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Toward The Self-Driving Data Center

  • Like self-driving cars, the data center that runs itself, manages itself and calls for help when needed is not far away. Even complex IT infrastructure that is notoriously difficult to upgrade and maintain is being automated, converged, made into building blocks or stacks, and managed via software, not hardware.

    Visionaries have suggested that the self-driving data center is as inevitable as the self-driving vehicle, as IT staffs admit that machines can do most anything better than a human, and start putting the machines to work. Doing so enables agility – that most essential IT building block – so that leaders can respond to a changing business universe. Even for those “humanists” who disagree that machines can perform IT manager tasks better, the efficiency gained from offloading repetitive functions, or making connections between often unrecognized, disparate events, frees organizations to serve customers at a higher level.

    Similar to vehicles, data centers are well along their march toward full self-driving capability, and a continuum of automation and analytics-based solutions is in place to save time, hassle and costs. Using the storage industry as an example, the continuum of new devices, virtualization, alerting, and orchestration technologies enable successively greater machine direction of resources, and less overt IT staff involvement.

    Six key technologies are evolving that most challenging IT domain – data storage – further along the continuum of more fully autonomous operations. They are turning IT managers into business agility agents whose work enables their organizations to achieve higher aims.

    (Image: Timofeev Vladimir/Shutterstock)

  • High-capacity flash

    New storage media represent the first step toward self-driving storage, removing the IT manager from intensive management of the storage resource. Modern flash drives last longer and have a more predictable lifetime than traditional rotating media, thanks to wear-leveling and other advanced controller techniques. This translates to less management overhead tied up in replacing failed drives and keeping inventories of spares – and thus less demand for IT management time.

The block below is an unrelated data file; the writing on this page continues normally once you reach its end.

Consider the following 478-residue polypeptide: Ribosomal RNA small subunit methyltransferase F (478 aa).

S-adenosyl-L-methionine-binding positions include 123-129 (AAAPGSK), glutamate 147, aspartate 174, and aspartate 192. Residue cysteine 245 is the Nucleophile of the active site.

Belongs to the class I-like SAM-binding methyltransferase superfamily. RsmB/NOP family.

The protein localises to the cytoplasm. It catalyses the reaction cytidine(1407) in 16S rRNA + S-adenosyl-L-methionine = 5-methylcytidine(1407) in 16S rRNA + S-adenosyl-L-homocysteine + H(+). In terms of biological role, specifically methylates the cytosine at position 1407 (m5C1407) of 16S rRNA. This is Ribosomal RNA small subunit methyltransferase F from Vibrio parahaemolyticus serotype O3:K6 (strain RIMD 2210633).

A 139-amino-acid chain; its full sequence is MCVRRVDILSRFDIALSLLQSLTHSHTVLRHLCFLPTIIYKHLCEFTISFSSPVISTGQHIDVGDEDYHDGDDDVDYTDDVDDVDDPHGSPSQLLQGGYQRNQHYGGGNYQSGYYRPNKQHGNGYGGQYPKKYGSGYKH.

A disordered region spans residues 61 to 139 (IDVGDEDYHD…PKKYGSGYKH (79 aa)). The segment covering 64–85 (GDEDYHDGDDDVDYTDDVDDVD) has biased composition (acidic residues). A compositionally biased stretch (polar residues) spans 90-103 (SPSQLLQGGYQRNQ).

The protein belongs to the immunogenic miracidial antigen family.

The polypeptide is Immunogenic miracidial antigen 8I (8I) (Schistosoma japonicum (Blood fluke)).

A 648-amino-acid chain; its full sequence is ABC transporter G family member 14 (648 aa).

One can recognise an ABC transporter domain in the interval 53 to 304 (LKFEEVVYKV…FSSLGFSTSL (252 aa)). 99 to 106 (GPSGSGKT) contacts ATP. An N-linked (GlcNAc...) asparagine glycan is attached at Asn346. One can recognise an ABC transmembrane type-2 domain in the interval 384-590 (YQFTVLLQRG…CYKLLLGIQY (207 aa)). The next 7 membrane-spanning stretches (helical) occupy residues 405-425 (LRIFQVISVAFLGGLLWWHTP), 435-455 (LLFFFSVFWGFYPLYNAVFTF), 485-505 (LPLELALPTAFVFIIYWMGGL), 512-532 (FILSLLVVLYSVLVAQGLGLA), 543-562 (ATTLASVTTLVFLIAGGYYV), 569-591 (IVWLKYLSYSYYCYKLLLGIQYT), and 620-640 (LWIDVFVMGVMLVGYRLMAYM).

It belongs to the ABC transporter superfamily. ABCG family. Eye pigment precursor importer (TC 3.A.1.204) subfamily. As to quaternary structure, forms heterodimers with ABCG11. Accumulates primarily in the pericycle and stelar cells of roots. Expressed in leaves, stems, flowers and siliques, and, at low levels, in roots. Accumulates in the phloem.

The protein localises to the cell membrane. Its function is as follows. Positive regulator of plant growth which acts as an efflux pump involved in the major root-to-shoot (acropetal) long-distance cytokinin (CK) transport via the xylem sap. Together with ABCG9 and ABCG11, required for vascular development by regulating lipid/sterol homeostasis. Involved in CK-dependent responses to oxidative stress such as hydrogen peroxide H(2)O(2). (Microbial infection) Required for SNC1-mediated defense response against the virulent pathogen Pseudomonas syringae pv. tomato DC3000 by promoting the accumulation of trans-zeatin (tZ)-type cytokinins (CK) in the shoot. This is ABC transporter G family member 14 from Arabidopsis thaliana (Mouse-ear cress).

As new generations of NAND-based and phase-change SSDs deliver stronger price/performance and increased competition brings price parity to hard-disk drives (HDDs), analysts project that the transition toward flash will accelerate.

    (Image: jules2000/Shutterstock)

  • Containers

    Technologies like Docker allow applications and processes to be easily and quickly launched and terminated. This, in turns, makes auto-scaling a breeze, instantly and automatically matching application resources with demand, without the need for advance planning. 

    (Image: Pexels/Pixabay)

  • Tiering and caching

    Tiering and caching technologies both make it so that storage administrators no longer have to determine the optimal placement of data based on access patterns. Instead, storage systems use sophisticated algorithms to determine where data should reside at any point in time. As the internet of things (IoT) drives more data, tiering and caching become particularly critical.

    (Image: markusspiske/Pixabay)

  • Software-defined everything

    Software-defined everything (SDx) encompassing storage, networking, and compute, is fostering open and more interoperable environments. The SDx wave has steered the industry away from decades of lock-in. This creates platforms with cost-effective hardware upon which value-added, software-based services are built by the ecosystem, including automation of almost every aspect of IT. 

    (Image: geralt/Pixabay)

  • Remote management

    Recent startups have designed their systems from the ground up to be operated as a service. These systems are imbued with autonomy, resilience, and self-healing, to allow them to operate continuously with little or no intervention. Moreover, such systems are monitored by small and highly automated teams, and thus efficiency translates to reduced cost and complexity for customers. 

    (Image: geralt/Pixabay)

  • Intelligent automation

    Hyper-scale cloud provider service chains at AWS, Microsoft Azure, and Google Cloud Platform already are fully instrumented and integrated with highly automated server, networking, and storage management software. They cede control of many common IT functions in order to achieve scale, agility and a lower cost-structure. These cloud providers  do not yet perform all performance and high- availability driving and monitoring functions 24x7, 365 days year. However, as they continually expand automated IT functions in the search for competitive advantage, the more favorable their scale-out costs and performance will be.

    (Image: insspirito/Pixabay)